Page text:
Truth Frequency Radio


Apr 05, 2013

Jane Lin
The Epoch Times

A new and deadly strain of bird flu is threatening two eastern Chinese provinces, with health authorities and virologists suspecting that a virus mutation is the link between the dead pigs that floated past Shanghai, dead migratory birds in north China, and the deaths of three people.

Two new cases of H7N9 bird flu, one of them fatal, have been reported in east China’s Zhejiang Province, bringing the total number of infections in the country to nine, according to a report by Chinese regime’s state media Xinhua.

Seven other H7N9 bird flu cases had been reported previously, with two people dying in Shanghai, one critical case in Anhui and four critical cases in Jiangsu, according to the report.

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More deaths in China from new H7N9 bird flu; U.S., Japan on guard

April 5, 2013 – CHINA – Beijing said it was mobilizing resources nationwide to combat a new strain of bird flu that has killed six people, as Japan and Hong Kong stepped up vigilance and the United States said it was closely monitoring the situation. All of the 14 reported infections from the H7N9 bird flu strain have been in eastern China and at least four of the six dead are in the financial hub of Shanghai, a city of 20 million people.

The strain does not appear to be transmitted from human to human but authorities in Hong Kong raised a preliminary alert and said they were taking precautions at the airport. Vietnam banned imports of Chinese poultry. In Japan, airports have put up posters at entry points warning all passengers from China to seek medical attention if they have flu-like symptoms. A total of 14 people in China have been confirmed to have contracted H7N9, all in the east of the country. One of the cases was a four-year-old child, who was recovering, the official Xinhua news agency said. Hong Kong authorities said six people had died. Authorities in Shanghai also discovered the H7N9 virus in a pigeon sample taken from a traditional wholesale market, Xinhua added, believed to be the first time the virus has been discovered in an animal in China since the outbreak began.

In the United States, the White House said it was monitoring the situation and the Centers for Disease Control and Prevention (CDC) said it had started work on a vaccine if it was needed. It would take five to six months to begin commercial production. But the groundwork is being laid. The virus has been shared with World Health Organization (WHO) collaborating centers in Atlanta, Beijing, London, Melbourne and Tokyo, and these groups are analyzing samples to identify the best candidate to be used for the manufacture of vaccine – if it becomes necessary. Any decision to mass-produce vaccines against H7N9 flu will not be taken lightly, since it will mean sacrificing production of seasonal shots. That could mean shortages of vaccine against the normal seasonal flu which, while not serious for most people, still costs thousands of lives. Sanofi Pasteur, the world’s largest flu vaccine manufacturer, said it was in continuous contact with the WHO through the International Federation of Pharmaceutical Manufacturers and Associations (IFPMA), but it was too soon to know the significance of the Chinese cases.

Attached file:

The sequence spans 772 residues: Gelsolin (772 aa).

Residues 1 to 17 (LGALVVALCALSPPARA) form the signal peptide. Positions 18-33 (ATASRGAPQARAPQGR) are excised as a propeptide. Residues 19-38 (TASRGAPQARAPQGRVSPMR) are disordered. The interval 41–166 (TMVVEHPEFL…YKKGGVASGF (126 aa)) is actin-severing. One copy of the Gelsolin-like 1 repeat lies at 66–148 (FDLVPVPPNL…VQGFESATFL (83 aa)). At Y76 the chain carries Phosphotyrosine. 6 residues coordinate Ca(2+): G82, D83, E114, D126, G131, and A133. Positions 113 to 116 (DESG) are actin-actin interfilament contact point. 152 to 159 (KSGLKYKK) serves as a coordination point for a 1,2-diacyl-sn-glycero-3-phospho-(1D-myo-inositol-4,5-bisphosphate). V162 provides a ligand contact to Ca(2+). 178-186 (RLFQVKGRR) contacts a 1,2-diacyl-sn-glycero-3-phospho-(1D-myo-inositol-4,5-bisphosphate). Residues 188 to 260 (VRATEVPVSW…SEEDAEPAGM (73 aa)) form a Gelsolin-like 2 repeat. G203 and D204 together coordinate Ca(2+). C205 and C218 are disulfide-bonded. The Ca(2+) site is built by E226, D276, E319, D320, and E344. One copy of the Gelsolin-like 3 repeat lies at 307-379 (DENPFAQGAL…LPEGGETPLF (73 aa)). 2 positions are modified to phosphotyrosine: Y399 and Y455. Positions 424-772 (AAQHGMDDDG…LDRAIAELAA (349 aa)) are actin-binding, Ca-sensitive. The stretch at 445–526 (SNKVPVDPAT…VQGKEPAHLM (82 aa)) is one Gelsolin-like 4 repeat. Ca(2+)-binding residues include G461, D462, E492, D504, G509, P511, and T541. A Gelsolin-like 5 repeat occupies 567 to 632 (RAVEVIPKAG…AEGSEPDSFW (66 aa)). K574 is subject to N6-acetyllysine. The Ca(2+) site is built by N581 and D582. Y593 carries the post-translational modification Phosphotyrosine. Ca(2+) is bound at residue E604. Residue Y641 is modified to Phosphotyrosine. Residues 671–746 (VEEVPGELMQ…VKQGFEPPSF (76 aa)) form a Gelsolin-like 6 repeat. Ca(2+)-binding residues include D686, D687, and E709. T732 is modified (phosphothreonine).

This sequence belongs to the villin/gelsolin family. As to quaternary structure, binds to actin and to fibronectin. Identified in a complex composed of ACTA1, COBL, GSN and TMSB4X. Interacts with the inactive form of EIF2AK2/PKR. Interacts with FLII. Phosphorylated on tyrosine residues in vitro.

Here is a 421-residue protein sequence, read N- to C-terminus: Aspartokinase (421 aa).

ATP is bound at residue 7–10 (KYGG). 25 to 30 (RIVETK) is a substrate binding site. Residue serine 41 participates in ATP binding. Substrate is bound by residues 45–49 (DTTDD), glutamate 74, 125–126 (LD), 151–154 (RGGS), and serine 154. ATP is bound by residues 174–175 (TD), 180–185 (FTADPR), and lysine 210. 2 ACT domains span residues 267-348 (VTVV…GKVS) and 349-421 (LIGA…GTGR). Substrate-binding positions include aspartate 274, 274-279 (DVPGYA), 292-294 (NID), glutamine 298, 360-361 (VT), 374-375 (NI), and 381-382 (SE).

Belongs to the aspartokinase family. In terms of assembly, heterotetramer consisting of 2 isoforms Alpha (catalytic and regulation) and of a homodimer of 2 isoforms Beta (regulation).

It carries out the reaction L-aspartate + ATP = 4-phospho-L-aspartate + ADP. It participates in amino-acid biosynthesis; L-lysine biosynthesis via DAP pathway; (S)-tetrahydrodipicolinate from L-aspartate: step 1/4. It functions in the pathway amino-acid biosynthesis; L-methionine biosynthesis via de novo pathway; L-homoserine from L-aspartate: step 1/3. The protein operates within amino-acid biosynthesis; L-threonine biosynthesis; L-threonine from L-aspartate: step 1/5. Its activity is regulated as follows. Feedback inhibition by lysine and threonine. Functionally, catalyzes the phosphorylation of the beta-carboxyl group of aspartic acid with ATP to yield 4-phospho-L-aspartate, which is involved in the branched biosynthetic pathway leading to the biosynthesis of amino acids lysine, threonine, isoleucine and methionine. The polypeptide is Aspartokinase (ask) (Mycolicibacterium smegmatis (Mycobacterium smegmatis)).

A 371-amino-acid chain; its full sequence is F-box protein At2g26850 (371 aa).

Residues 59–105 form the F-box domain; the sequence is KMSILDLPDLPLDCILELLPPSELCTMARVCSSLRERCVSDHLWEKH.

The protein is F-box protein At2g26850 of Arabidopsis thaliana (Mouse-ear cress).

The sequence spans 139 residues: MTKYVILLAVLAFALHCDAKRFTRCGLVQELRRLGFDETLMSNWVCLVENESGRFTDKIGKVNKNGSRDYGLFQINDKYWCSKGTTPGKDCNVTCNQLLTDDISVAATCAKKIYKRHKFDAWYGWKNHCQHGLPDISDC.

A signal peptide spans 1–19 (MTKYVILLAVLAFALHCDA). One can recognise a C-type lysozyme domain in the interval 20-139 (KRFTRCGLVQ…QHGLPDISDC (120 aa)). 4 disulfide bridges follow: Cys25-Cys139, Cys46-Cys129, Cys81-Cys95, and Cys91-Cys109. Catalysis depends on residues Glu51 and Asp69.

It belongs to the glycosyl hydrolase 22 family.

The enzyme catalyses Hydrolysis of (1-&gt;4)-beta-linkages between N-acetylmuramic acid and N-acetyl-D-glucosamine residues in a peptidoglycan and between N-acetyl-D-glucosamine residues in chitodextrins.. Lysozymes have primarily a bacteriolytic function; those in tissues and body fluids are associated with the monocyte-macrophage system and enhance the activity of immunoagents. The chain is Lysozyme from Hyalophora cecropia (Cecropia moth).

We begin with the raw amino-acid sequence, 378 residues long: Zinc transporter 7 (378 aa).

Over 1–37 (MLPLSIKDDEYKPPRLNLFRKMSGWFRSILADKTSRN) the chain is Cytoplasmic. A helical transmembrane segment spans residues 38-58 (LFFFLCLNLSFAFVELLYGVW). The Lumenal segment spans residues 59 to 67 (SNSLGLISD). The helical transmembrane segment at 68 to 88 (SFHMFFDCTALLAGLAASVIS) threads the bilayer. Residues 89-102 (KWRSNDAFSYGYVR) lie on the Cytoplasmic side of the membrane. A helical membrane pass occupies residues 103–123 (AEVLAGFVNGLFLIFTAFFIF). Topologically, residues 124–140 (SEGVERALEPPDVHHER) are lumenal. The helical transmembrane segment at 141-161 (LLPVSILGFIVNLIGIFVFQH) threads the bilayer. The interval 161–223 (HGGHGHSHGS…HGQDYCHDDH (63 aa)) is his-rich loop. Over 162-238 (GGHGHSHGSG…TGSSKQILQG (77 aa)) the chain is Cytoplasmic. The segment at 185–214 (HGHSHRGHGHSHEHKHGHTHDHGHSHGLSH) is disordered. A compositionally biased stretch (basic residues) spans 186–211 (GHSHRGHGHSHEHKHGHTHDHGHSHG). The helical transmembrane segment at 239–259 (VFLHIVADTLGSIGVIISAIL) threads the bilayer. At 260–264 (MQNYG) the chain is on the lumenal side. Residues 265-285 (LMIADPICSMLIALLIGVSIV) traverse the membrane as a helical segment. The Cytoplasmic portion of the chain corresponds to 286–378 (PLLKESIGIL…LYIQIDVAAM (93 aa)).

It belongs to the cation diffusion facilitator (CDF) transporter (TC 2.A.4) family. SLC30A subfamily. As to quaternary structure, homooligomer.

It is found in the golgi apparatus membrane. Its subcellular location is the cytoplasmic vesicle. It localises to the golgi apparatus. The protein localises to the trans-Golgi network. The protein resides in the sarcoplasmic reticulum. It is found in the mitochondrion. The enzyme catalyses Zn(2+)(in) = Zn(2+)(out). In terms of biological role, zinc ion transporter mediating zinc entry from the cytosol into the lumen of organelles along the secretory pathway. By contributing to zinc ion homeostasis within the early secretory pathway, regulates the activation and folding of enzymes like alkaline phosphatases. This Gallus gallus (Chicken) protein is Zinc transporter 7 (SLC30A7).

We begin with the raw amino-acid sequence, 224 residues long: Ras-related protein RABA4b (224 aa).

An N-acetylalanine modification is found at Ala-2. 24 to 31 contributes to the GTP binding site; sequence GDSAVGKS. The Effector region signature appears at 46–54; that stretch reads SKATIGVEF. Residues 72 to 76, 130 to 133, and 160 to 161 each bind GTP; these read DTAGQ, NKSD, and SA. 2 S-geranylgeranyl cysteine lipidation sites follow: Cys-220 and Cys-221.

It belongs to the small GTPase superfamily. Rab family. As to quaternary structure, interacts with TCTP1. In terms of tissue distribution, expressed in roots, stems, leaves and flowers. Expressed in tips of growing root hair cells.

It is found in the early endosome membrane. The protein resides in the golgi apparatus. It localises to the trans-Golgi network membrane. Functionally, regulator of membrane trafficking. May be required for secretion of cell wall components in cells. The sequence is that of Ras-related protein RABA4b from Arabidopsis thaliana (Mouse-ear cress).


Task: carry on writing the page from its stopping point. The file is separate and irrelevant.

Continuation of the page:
Other leading flu vaccine makers include GlaxoSmithKline and Novartis Preliminary test results suggest the new flu strain responds to treatment with Roche’s drug Tamiflu and GSK’s Relenza, according to the WHO. With the fear that a SARS-like epidemic could re-emerge, China said it was pulling out the stops to combat the virus.

 

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